Saturday, March 18, 2006

Serbs show divided feelings as Milosevic is buried

By Douglas Hamilton
POZAREVAC, Serbia and Montenegro (Reuters) - Slobodan Milosevic was buried beside his provincial family home on Saturday after thousands of die-hard loyalists rallied to hail the man who presided over years of bloodshed and was ousted by his own people.

The pro-Western politicians who now run Serbia refused him a state funeral, but Socialists and ultranationalists did their utmost to show their hero could still draw big crowds.

Some 3,000 local mourners waving Serbian flags and holding red roses gathered to praise Milosevic, indicted by the U.N. over the Balkan wars of the 1990s, before his burial in the town of Pozarevac, 80 km (50 miles) east of the capital Belgrade.

He came home not in a cortege of black cars, but in a private hearse with advertising on the sides. Instead of a military honour guard, black-clad security men threw back the unwelcome, like bouncers at a night-club.

Only 100 invited guests saw his coffin lowered into a grave in the garden of the family home as darkness fell and a brass band played sombre music. Earlier, supporters read messages from his wife Mira and son Marko, both too frightened to return from self-imposed exile in Russia.

"He had the courage of a statesman at times of the greatest trouble for the people and he was never a coward," Milorad Vucelic, a senior Socialist Party official, declared to thousands of people in the town centre before the burial.

"He was a hero both in life and death, a great man."

A crowd estimated by police at around 80,000 massed in central Belgrade to begin the proceedings. The coffin was draped in the red, blue and white Serbian flag and flanked by former military officers in ceremonial uniforms.

Party organisers gave lapel buttons to the thousands of followers bussed in to the capital, and communists and ultranationalists made lengthy speeches.

Milosevic died of heart failure in his cell at the U.N. war crimes tribunal in The Hague last Saturday, only months before a verdict was expected in his marathon trial covering the wars in Croatia, Bosnia and Kosovo which killed at least 150,000 people.


Widely seen in neighbouring countries and the West as the leader most responsible for those wars, Milosevic faced charges including genocide and crimes against humanity.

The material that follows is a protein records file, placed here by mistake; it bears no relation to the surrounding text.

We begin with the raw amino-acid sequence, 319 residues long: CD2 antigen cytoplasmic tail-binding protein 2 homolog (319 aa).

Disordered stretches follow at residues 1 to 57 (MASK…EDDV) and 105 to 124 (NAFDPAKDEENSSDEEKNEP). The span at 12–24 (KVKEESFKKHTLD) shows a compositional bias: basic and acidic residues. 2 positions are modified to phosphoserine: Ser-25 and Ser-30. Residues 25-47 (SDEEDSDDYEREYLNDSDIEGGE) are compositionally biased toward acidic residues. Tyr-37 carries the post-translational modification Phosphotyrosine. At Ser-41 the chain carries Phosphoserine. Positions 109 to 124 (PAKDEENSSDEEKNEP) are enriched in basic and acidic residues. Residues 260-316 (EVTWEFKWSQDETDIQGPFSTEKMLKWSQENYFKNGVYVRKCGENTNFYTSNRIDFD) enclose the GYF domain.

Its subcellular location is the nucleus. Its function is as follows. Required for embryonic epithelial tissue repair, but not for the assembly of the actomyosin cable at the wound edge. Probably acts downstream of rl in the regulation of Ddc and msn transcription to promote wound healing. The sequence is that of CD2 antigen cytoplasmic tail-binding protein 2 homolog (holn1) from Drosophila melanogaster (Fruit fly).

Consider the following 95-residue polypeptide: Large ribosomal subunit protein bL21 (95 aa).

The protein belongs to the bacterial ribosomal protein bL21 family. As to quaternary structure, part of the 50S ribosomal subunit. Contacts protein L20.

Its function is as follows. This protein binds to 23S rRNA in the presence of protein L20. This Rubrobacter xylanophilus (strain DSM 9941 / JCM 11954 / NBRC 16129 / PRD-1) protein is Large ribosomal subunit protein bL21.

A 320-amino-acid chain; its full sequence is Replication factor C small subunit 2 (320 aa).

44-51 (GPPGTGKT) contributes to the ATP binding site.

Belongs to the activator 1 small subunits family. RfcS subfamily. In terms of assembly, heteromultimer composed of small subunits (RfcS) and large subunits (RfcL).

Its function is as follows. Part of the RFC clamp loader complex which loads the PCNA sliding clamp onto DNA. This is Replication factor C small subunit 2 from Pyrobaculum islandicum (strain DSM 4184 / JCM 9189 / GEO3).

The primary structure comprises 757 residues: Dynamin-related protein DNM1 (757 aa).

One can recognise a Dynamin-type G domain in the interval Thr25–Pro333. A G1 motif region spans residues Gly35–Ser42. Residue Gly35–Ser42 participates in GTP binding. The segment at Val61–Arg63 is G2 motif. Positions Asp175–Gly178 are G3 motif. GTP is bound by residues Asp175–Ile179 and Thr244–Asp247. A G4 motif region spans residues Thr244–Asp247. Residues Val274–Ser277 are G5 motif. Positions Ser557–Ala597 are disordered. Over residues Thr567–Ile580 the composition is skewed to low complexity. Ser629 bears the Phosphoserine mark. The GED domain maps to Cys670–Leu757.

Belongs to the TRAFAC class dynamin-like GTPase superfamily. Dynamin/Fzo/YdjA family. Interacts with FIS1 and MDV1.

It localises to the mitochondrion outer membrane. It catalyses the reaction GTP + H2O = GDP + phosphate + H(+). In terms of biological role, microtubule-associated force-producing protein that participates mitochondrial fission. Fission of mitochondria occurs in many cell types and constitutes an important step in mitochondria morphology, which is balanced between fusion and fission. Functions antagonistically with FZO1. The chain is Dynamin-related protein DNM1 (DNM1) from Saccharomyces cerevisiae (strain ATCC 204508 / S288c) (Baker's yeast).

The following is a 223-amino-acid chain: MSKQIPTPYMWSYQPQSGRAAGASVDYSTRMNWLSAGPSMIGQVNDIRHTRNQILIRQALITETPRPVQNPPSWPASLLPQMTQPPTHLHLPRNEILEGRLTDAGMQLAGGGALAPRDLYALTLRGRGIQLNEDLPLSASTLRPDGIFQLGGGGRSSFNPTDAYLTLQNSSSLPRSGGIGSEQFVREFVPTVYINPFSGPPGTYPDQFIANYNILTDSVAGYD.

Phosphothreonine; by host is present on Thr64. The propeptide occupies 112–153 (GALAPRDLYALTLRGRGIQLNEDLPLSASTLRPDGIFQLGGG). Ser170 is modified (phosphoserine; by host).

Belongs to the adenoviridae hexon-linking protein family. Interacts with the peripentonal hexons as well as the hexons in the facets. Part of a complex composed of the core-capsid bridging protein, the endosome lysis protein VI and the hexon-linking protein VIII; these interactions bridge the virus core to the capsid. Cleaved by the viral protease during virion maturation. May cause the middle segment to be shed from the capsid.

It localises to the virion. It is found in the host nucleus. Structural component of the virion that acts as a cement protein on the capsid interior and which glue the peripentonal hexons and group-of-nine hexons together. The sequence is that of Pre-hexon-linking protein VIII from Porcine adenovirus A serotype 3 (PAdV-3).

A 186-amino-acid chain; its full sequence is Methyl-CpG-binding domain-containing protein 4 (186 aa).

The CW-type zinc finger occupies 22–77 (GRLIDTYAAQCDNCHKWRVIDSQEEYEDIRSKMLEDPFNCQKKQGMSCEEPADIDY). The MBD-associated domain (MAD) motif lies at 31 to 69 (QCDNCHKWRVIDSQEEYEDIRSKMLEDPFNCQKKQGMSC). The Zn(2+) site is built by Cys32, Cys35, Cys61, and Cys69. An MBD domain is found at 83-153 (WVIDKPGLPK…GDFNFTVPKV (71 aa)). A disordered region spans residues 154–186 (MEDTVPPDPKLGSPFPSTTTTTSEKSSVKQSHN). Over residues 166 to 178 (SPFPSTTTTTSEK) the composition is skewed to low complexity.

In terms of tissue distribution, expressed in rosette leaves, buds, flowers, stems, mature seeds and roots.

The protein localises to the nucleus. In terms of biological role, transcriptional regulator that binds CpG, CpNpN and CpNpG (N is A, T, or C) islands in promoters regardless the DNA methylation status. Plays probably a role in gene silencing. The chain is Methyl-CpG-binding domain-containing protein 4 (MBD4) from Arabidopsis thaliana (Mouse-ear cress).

But feelings in Serbia were more divided. He had dominated politics for more than a decade before a huge crowd of protesters chanting the slogan "He's finished!" at the federal parliament forced him from power in October 2000.

His supporters, mainly middle-aged and elderly, chose to gather at the same spot on Saturday before the coffin was taken on to Pozarevac.

The current government, a thin coalition of conservatives and liberals trying to set Serbia on the road to European Union membership, kept its head down during the Milosevic rites, determined not to endorse his legacy but wary of the ultras.

In the end, Milosevic got a big funeral for a small town. His Socialist Party had vowed to fill Pozarevac but only 1,500 queued to view the grave.

Biljana Krneta, a state airline employee, said she had come to the rally because Milosevic deserved respect. "He tried to do what he could and I don't blame him for anything," she said.

About 2,000 generally younger anti-Milosevic protesters waving colourful balloons and blowing whistles gathered nearby later in the day to denounce his rule.

A banner featuring a death notice with Milosevic's picture declared: "He's finished forever!"

Foreign Minister Vuk Draskovic, target of failed assassination bids under Milosevic, had his own view of the former president.

"All the squares in the city would be too small to hold all the victims of Milosevic and his rule, those who were killed or handicapped, made homeless or refugees," he said in Belgrade.

Milosevic was laid to rest under an old lime tree where he is said to have first kissed Mira Markovic, the childhood sweetheart who became his wife and partner in power.

"We two, we have always been on the same side of the world," said Mira's letter, read out at side of the grave in which she also plans to be buried.

"I'll fight on for our ideals."

(Additional reporting by Ellie Tzortzi, Beti Bilandzic, Zoran Radosavljevic and Ljilja Cvekic)

1 comment:

Anonymous said...

If this guy had died before the Oluja debacle, the church would have granted him sainthood. I hear he wasn't quite religous but that's a trifle.